How Morgan Stanley’s New Robo Helps its FAs Reach Downmarket
In its first foray into robo investing — and with an eye to helping its financial advisors attract so-called next-generation clients — Morgan Stanley’s wealth management division is out with a robo offering for investors with as little as $5,000 to put up.
Morgan Stanley Access Investing meshes with the firm’s “ongoing efforts to develop leading digital tools that can deliver the firm’s human capital and insights to more clients, with greater efficiency and personalization,” according to a company press release.
In other words, Morgan Stanley — whose traditional retail brokerage platform can require investment minimums of $1 million or more — is using technology to help it reach downmarket.
“Morgan Stanley Access Investing leverages the firm’s intellectual capital to reach a broader audience of investors who are looking to achieve their financial goals,” says Naureen Hassan, Morgan Stanley Wealth Management’s digital-development chief.
As an online investing service, Access Investing is geared to help clients with “less complex needs” put together, monitor and periodically rebalance portfolios using some of Morgan Stanley’s goals-based investing and financial-planning technology, according to the press release.
Access Investing is also meant to give traditional platform FAs employed by Morgan Stanley ways to target prospects early on with a view to “establishing full-service relationships when clients are ready,” says Hassan, whom Morgan Stanley hired away from Charles Schwab early in 2016 with a specific mandate to help devise and hone digital tools and platforms for the firm’s 16,000-plus advisors and over 3.5 million clients.
This is meant to work in one of two ways.
When a Morgan Stanley FA “refers somebody into Access Investing, that client is associated with” the advisor in question, Hassan tells FA-IQ. These advisors are able to stay in touch with such clients over time and, if needs be, take them on as full-service clients.
All Access Investing clients, including those who become Access Investing clients without referrals from Morgan Stanley reps, receive digital communications from the firm offering specific services such as financial planning. Unmatched clients who express an interest are matched with flesh-and-blood FAs “based on geography or subject-matter expertise,” says Hassan.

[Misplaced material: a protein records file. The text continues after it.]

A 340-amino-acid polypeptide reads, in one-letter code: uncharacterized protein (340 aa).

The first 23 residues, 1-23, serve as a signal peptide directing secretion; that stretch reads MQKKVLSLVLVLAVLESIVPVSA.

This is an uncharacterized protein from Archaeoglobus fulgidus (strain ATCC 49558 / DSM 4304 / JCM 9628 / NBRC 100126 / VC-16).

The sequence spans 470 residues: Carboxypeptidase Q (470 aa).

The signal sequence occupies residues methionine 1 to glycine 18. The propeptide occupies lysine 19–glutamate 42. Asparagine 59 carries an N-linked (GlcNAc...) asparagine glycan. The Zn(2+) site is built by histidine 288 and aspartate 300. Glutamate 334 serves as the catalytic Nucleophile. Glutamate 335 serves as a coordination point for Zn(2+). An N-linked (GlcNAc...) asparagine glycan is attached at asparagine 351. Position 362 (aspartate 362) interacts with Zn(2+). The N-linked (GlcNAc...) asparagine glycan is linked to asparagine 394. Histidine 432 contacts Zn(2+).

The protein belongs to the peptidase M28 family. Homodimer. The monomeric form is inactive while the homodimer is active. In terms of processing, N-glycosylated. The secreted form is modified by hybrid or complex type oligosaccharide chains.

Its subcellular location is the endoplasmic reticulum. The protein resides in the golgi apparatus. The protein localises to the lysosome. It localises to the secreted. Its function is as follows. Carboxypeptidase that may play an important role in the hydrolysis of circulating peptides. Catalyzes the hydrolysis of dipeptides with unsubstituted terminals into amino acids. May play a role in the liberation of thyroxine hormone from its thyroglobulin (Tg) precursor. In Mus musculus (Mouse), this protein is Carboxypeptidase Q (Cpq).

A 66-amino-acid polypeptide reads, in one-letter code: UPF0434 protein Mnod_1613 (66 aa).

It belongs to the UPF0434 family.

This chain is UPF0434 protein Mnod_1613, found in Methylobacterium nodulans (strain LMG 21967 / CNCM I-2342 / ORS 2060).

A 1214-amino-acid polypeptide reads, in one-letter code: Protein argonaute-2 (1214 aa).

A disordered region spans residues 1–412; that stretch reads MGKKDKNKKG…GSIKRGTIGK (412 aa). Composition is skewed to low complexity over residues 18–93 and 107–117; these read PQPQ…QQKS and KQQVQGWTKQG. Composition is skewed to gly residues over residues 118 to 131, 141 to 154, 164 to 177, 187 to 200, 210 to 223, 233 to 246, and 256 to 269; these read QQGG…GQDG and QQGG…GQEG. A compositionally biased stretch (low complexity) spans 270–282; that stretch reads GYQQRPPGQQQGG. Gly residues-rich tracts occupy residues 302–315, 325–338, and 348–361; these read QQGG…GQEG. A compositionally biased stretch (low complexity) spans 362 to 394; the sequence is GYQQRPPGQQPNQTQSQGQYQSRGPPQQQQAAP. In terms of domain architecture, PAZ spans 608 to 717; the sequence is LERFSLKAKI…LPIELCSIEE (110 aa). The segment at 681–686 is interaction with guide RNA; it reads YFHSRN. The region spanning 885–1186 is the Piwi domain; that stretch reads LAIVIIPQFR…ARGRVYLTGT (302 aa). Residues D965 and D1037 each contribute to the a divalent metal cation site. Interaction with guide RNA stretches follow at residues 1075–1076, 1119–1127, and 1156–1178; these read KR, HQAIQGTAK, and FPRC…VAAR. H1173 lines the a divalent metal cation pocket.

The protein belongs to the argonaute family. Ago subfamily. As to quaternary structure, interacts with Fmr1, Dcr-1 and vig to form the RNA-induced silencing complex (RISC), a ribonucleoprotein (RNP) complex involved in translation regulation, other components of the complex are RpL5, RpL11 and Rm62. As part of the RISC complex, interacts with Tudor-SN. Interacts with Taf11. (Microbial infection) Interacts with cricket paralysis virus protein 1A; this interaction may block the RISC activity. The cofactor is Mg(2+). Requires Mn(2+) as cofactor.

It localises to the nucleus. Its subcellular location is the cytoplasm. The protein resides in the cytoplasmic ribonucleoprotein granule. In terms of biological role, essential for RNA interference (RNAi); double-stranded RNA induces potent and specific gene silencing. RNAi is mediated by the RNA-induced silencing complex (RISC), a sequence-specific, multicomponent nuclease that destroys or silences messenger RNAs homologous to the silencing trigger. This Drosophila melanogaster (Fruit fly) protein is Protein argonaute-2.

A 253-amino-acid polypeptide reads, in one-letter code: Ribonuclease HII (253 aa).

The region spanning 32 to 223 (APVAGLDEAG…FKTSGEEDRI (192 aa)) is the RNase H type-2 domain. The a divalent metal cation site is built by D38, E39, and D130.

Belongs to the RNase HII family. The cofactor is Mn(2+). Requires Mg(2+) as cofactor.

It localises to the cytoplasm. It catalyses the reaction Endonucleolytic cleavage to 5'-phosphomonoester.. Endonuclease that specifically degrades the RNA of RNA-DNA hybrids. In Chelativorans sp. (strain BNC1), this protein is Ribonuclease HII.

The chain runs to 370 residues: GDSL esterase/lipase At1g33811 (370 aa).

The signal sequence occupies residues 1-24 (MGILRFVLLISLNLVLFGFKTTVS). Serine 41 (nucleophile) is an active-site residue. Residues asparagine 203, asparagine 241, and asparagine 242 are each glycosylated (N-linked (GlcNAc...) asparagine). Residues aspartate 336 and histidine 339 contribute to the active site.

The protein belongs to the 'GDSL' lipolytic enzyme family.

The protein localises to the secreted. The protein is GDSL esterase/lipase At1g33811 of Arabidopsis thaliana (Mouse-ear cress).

Chris Randazzo, Morgan Stanley Wealth Management’s chief information officer, says the system has the wherewithal to deliver “broader benefits across our business and empowering us to release product innovations faster” because it uses the firm’s goals-based advisory platform.
And though Randazzo describes Access Investing as “built entirely in-house,” further iterations are likely to feature open-architecture solutions as add-ons for clients and, where applicable, advisors, the spokeswoman for a third-party tech vendor (who asked not to be named) tells FA-IQ.
On this point, Hassan will only tell FA-IQ that Access Investing, like Morgan Stanley wealth management technology in general, “will continue to evolve” and be rolled out when and as it makes sense to do so.
For instance, Morgan Stanley advisors already have access to client-service tools that use “data analytics, artificial intelligence and predictive and machine learning,” says Hassan. But these things “aren’t yet robust enough to use without the advisor in the middle.”
Adds Hassan: “We want a human in the middle to validate that information and the applicability of that information.”
Matching clients with allocation outputs from Morgan Stanley’s Global Investment Committee, Access Investing features core portfolios of mutual funds and ETFs, an all-ETF market tracker and a choice of seven portfolios built around themes such as sustainability, gender diversity, new technologies and emerging-market trends.
Some of this is designed to appeal to issue-oriented next-gen investors. Morgan Stanley says 86% of millennials, born between 1980 and 2000, are interested in various shades of socially-responsible investing.
Giving these prospects the ability to “invest in what they believe” is the point of pushing past traditional portfolio allocation in Access Investing, says Morgan Stanley Wealth Management product manager Lisa Shalett.
Morgan Stanley’s foray into robo services follows analogous developments at a couple of rival firms.
In mid-November, Merrill Lynch’s online platform Merrill Edge debuted a tool to help self-directed clients make more informed investment decisions about individual stocks as part of a push begun early this year to broaden support for clients.
Earlier last month, Wells Fargo Advisors launched Intuitive Investor, a robo-advice platform aimed at novice do-it-yourself investors with as little as $10,000 to work with.